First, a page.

Click here to Skip to main content
12,892,015 members (51,480 online)
Click here to Skip to main content
Add your own
alternative version


33 bookmarked
Posted 23 Dec 2006

QuickLZ Pure C# Port

, 23 Dec 2006
Rate this:
Please Sign up or sign in to vote.
This article describes a C# port of the new QuickLZ compression algorithm


It seems there is no end to the porting of good C/C++ algorithms to .NET, and so here comes another one.  This algorithm comes courtesy of Lasse Mikkel Reinhold, and is called QuickLZ.

You can read more about QuickLZ at the website, however I will outline some of the aspects of QuickLZ as I go.

What IS QuickLZ?

It comes as no surprise if you haven't heard of QuickLZ, it is a new compression algorithm particularily well suited for psuedo streaming (packet compression).  It was originally released early November 2006, and updated to 1.10 later that month.  The porting is based on 1.10, which as of the writing of this article boasts an incredible 20-30% improvement over other well known algorithms such as LZO1X and LZF.  Complete benchmark information on the C implementation can be found at the above linked website, however here is an overall assessment:

QuickLZ 1.10LZO 1X 2.02LZP-1LZF 1.6ZLIB-1 1.2.3
Compressed Size61.0%60.2%59.9%60.7%46.4%
Compression MB/Sec14881.860.460.97.45
Decompression MB/Sec38030789.3198120

If you are reading this article, there is a chance you also read my article including a port of MiniLZO.  Based on the numbers here, it's easy to see why LZO was my previous choice.  However, QuickLZ is now 19.2% faster on average than LZO on decompression, and an astonishing 44.7% faster on compression.  And approximately 0.8% less efficient on final compression.  This large improvement by QuickLZ made it a prime candidate for porting to .NET and while it doesn't totally replace my minilzo port, it does give a better alternative for those who don't need the LZO format.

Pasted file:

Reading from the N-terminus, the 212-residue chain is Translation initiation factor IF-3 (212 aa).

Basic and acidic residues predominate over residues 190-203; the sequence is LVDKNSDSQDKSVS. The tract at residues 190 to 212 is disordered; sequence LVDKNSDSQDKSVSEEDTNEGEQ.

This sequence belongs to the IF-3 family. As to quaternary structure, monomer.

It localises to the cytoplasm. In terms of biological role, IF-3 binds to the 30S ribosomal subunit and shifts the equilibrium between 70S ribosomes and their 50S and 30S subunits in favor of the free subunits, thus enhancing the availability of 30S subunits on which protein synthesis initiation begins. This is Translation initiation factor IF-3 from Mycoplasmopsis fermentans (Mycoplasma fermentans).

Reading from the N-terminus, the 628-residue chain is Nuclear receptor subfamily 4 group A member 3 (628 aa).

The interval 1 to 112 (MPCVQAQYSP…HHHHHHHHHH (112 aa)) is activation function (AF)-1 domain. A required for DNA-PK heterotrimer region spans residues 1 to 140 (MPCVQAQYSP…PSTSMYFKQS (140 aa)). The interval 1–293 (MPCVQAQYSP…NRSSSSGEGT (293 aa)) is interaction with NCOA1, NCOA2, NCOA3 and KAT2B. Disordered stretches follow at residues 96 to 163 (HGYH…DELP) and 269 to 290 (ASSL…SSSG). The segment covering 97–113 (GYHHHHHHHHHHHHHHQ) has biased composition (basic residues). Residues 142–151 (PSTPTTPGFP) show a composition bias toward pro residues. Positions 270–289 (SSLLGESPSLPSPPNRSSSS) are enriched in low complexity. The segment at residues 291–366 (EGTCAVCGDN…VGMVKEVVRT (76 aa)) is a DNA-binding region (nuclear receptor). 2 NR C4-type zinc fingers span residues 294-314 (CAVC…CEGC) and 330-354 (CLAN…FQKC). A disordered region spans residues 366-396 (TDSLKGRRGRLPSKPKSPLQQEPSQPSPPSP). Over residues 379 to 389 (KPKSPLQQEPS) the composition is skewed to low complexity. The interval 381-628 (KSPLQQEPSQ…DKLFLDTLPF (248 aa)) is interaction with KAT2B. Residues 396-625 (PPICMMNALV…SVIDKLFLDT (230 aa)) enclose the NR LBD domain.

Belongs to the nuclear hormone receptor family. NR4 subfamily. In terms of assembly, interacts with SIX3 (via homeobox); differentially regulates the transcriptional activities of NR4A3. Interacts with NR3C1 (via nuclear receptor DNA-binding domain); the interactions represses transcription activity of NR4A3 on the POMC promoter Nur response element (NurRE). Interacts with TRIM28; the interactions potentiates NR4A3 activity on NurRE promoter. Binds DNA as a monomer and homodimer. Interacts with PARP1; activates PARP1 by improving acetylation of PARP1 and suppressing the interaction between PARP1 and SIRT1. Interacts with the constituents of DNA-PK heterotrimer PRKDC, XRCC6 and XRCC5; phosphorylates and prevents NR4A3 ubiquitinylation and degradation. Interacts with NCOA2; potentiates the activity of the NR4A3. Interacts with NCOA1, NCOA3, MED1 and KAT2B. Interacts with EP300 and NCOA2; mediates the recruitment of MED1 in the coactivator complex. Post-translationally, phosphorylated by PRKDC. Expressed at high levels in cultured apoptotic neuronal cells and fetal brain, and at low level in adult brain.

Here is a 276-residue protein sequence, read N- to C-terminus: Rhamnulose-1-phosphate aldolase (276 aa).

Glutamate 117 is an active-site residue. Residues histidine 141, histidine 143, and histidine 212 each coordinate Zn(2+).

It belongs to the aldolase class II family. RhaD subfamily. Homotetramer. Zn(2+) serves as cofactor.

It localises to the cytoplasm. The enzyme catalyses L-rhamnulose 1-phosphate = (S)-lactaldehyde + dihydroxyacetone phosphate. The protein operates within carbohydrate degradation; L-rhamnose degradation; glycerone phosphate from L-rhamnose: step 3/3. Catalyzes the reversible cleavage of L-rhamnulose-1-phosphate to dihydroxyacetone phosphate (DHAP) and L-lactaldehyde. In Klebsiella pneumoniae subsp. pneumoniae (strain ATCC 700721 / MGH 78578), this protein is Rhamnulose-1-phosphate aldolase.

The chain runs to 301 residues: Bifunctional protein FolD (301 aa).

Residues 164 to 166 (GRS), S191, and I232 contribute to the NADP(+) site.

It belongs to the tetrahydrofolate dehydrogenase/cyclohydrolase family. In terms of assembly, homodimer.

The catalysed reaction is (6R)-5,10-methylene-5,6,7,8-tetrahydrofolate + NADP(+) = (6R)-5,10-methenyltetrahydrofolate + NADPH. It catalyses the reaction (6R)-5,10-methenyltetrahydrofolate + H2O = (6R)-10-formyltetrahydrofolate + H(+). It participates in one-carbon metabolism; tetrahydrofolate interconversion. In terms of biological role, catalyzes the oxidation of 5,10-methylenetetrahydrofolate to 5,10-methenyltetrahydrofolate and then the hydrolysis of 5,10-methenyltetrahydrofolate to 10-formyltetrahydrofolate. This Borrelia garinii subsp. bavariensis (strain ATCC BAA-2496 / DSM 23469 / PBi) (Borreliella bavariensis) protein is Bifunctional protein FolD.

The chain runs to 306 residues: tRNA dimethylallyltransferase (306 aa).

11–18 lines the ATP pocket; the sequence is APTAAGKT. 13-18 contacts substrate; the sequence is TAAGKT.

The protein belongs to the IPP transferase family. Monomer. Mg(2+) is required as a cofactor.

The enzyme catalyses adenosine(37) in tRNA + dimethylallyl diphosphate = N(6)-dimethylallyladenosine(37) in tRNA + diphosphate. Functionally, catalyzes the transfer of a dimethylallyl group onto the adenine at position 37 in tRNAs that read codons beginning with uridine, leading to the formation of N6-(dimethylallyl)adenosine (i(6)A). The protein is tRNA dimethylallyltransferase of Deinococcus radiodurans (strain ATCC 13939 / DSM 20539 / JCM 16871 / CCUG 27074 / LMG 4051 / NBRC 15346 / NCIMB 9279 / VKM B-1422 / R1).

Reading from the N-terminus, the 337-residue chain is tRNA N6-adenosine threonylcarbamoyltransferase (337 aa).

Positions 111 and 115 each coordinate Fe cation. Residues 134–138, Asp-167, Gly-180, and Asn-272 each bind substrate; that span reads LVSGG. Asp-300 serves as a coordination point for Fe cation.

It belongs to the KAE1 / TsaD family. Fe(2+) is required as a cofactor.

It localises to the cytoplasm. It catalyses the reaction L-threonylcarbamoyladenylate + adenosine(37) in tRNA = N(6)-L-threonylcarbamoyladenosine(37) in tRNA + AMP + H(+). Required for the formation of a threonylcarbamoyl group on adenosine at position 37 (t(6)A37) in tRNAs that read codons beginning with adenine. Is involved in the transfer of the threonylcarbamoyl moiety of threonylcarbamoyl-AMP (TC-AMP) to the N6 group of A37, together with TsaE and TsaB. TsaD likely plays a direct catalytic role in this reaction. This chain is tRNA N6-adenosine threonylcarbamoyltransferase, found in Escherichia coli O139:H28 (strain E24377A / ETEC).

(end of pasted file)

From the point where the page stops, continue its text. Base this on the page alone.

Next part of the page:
Things To Remember

While I was porting the code, which was incredibly clear and easy to port, I noticed a number of areas for improvement.  This specific iteration of the port is a first revision and is based on the optimizations for better ratio working with data > 100kb in size.  A more refined and "Minimalistic" version of the algorithm is possible, and may come as a complimentary article specifically regarding packet compression.  Meanwhile, this class serves as a general use class for both files and packets that should outperform other managed options.  I have not profiled this port to C# whatsoever, and I know that for simplicity of the public interface there is some additional overhead.  If you must make the Unsafe versions public and use them, make sure you understand the code before you cry to me about it not working :)

A comment made during the port of MiniLZO was how the original uncompressed size was not easy to attain from the compressed data, so prepending the size was requested but would ultimately break compatibility with the original LZO1X implementation.  Based on the standard implementation of QuickLZ, I have provided a public method to find the original uncompressed size quickly and painlessly.

Without Further Ado...

So let's look at how to use the safe(?) interface to the implementation.  All source examples are psuedo, and assume knowledge of basic C# operations.

byte[] data = File.ReadAllBytes("...");
byte[] compressed = QuickLZ.Compress(data, 0, (UInt32)data.Length);

This little snippet shows the basic idea of obtaining some data, in this case loading it from a file, and passing it into the compression method, which takes a Byte[] for the buffer to read from, a starting offset within the buffer to start at, and the length from the starting point to include in compression.  This is useful if you need to work with a packet, where packet headers may not be included in the compression/decompression routines.  The return value is an exact size Byte[] stripped of the extra scratch space allocated during compression.  It should be noted that QuickLZ imposes a requirement that during compression the destination buffer is required to be the length of the original data plus an additional 36000 bytes for temporary workspace.  This implementation copies the temporary destination buffer into an exact size buffer for final return.

UInt32 size = QuickLZ.GetDecompressedSize(data, 0);

This little snippet here shows how you can manually obtain the size of the compressed data out of the Byte[] directly.  The second argument, again, reflects where the actual compressed data headers begin.  It should be noted that this method is never really needed, but is provided for completion.